It takes me longer to hire someone for my staff than it does to design a home. My policy: Make the applicant work to get the job.
Yes, that takes time. But my success rate with this 11-step system is 90 percent, and when I’ve failed to follow it, I’ve regretted it every time.
Here’s my hiring process:
1. Define the job you’re trying to fill, very specifically. Write an eight- to 10-sentence description. Ask your staff for help. I have made the mistake of starting to recruit for a position, only to discover later that staff had other, better ideas for a job description.
2. Ask friends, subcontractors, suppliers and employees to recommend candidates so you get some perspective about the applicant from people you trust. I find 10 percent of my new hires that way.
3. Post help-wanted ads in the newspaper, on CareerBuilder.com and on craigslist. Include as much of your eight- to 10-sentence job description as possible, and reveal your non-negotiables. For example, if the candidate must have three years of experience and his own tools, say so. Don’t give your phone number in the ad.
4. Weed out resumes with spelling errors, long stretches of unemployment, lack of experience or the wrong kind of experience for the job. Look for education and training that could help them succeed.
5. E-mail candidates in your “yes” pile with questions about why they want the job, what their primary skills and strengths are, and what salary range they’re looking for. Only candidates who are truly interested will bother to respond. Follow up with those who reply by asking a few more questions and, if their answers satisfy you, offer a telephone interview.
6. Before that interview, I ask each candidate to complete a Myers-Briggs Type Indicator personality inventory, which indicates whether his or her personality type will fit the job. For a sales or office manager job, for instance, I’m looking for an extrovert, but introverted architects and bookkeepers do fine working in the office on their own.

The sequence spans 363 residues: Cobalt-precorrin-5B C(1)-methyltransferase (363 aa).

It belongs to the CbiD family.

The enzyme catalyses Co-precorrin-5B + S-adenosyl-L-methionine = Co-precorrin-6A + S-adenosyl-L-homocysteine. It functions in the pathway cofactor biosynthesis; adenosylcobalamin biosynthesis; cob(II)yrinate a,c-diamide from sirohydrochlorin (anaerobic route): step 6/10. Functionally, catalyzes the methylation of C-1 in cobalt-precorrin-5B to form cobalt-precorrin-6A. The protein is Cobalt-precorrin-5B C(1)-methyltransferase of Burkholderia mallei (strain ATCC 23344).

7. During the phone interview, pinpoint whether the candidate has the critical skills needed for the specific job. I ask carpenters about their tools and press bookkeepers about how well they know construction accounting.
8. From there, I select candidates for a 15-minute face-to-face interview to determine if whose personality will fit best with my staff’s. I ask them about their experience and why those chose their career paths, their schools and their prior jobs.
9. If that goes well, I invite a couple of staff members to join us for five minutes. This generates further evidence of a good or poor fit.
10. Next, staff members interview the remaining few candidates while I’m out of the room. Interviewees will reveal things to colleagues that they would never say to a future boss. Once, a candidate answered his phone during a staff interview to talk about his boat. He didn’t get the job.
11. Finally, I talk more specifically about money with the candidate and make an offer, contingent on the results of a drug test and background check. I don’t let the new hire start work until I see those results.
Most builders say they don’t have time for a process like this. But I figure it costs $3,000 to $10,000 to hire the wrong person, once you consider training and having to start the process over if a quick hire doesn’t work out.
If you would like me to send you an example of my “help wanted” ads, e-mail your request to firstname.lastname@example.org.
Breithaupt, B. Arch., MBA, is a third-generation builder, designer, and remodeler, and the owner of JEB Design/Build in Shreveport, La. A version of this story appeared in our sister brand, Remodeling.